Why is everyone so concerned how the FX1000/Z5 stacks up against the PD170 and VX2100 in SD mode. Especially 4:3 SD?

These are HD cameras and not SD cameras and are designed to get optimum results working in HD, not SD.

Yes they can shoot SD, but the optics and internal hardware are designed for HD.

If your final goal is SD, then shoot in HD, edit in HD, and down convert to SD. The image will TOTALLY blow away anything that your old SD camera can do.

If your main concern is delivering SD, then stay with SD cameras, especially if you are delivering 4:3 final product.

But if you desire true 16:9, then my recommendation is to shoot and edit in HD, then downconvert to SD. If time is at the essence, then shoot in 16:9 SD and edit and deliver quickly.

But, please, I wish everyone would stop trying to do comparisons to SD cameras in just SD. If you have the capability, do a SD to downconverted HD test and see the results. But even better, if you shoot an edit in HD, then you have an HD version for archival at a later date, and SD for immediate delivery.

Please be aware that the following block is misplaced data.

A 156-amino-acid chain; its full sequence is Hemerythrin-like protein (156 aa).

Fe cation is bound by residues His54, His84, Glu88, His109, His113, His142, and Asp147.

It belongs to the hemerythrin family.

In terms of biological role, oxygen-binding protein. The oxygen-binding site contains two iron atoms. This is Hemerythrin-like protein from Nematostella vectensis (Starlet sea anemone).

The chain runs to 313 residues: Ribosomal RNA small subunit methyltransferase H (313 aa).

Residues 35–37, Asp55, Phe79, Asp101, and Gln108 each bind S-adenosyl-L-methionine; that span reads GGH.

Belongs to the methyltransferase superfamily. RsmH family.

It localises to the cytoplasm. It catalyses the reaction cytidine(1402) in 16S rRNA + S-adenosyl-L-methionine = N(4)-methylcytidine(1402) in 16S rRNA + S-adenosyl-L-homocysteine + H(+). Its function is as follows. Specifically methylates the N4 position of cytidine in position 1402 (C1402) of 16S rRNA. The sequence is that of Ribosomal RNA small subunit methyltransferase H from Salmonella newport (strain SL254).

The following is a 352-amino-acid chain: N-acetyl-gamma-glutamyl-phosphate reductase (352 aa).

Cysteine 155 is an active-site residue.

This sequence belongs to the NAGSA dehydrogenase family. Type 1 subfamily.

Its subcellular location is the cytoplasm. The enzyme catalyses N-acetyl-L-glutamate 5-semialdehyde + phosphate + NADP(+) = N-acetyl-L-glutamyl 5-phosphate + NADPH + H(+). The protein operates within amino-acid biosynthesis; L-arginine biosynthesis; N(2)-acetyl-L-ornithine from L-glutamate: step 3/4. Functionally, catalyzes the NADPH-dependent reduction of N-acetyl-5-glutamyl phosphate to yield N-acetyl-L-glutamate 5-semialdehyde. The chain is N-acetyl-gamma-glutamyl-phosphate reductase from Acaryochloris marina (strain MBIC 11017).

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Old January 29th, 2009, 10:08 AM   #15
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Mike, there's a logical and easy reason why this question is asked. First, although the optics may be geared for HD, they certainly should have no trouble with SD since it's a much easier task for a lens.

Second, it's far less taxing on a computer to edit in SD if the final product is to be delivered in SD. Yes you can edit in HD, but it's always more time consuming to either edit natively or transcode to your program's intermediate codec for easier handling. Thus the question is asked "how does the cam do in native SD".

Third, although the main intent of these cameras is indeed HD, many of us still do work in HD to those customers 'less enlightened'. Unfortunately much of Corporate America falls into the 'less enlightened' category.